Structure and Topology of a Peptide Segment of the 6th Transmembrane Domain of the Saccharomyces cerevisiae alpha-Factor Receptor in Phospholipid BilayersValentine, K.G., Liu, S.-F., Marassi, F.M., Veglia, G., Opella, S.J., Ding, F.-X., Wang, S.-H., Arshava, B., Becker, J.M., Naider, F.
(2001) Biopolymers 59: 243-256
- PubMed: 11473349
- DOI: https://doi.org/10.1002/1097-0282(20011005)59:4<243::AID-BIP1021>3.0.CO;2-H
- Primary Citation of Related Structures:
- PubMed Abstract:
A detailed analysis of the structure of an 18-residue peptide AQSLLVPSIIFILAYSLK [M6(252-269, C252A)] in 1,2-dimyristoyl-sn-glycero-phosphocholine bilayers was carried out using solid state NMR and attenuated total reflection Fourier transform infrared spectroscopy. The peptide corresponds to a portion of the 6th transmembrane domain of the alpha-factor receptor of Saccharomyces cerevisiae. Ten homologs of M6(252-269, C252A) were synthesized in which individual residues were labeled with (15)N. One- and two-dimensional solid state NMR experiments were used to determine the chemical shifts and (1)H-(15)N dipolar coupling constants for the (15)N-labeled peptides in oriented dimyristoylphosphatidylcholine bilayers on stacked glass plates. These parameters were used to calculate the structure and orientation of M6(252-269, C252A) in the bilayers. The results indicate that the carboxyl terminal residues (9-14) are alpha-helical and oriented with an angle of about 8 degrees with respect to the bilayer normal. Independently, an attenuated total reflection Fourier transform infrared spectroscopy analysis on M6(252-269, C252A) in a 1,2-dimyristoyl-sn-glycero-phosphocholine bilayer concluded that the helix tilt angle was about 12.5 degrees. The results on the structure of M6(252-269, C252A) in bilayers are in good agreement with the structure determined in trifluoroethanol/water solutions (B. Arshava et al. Biopolymers, 1998, Vol. 46, pp. 343-357). The present study shows that solid state NMR spectroscopy can provide high resolution information on the structure of transmembrane domains of a G protein-coupled receptor.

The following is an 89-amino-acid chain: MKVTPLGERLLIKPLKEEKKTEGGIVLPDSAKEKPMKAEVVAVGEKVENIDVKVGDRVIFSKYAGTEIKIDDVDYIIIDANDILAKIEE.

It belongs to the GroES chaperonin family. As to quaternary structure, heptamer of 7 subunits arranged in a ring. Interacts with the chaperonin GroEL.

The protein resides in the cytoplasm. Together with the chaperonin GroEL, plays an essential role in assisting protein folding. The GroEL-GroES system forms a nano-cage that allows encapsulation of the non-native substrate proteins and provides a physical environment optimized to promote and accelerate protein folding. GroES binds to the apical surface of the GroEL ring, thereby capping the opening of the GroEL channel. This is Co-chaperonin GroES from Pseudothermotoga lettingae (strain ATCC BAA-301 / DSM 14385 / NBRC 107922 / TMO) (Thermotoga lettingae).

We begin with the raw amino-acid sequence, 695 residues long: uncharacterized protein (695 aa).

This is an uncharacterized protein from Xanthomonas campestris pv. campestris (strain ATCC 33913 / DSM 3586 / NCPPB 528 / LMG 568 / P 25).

Department of Biochemistry and Biophysics, University of Pennsylvania, Philadelphia, PA 19104, USA.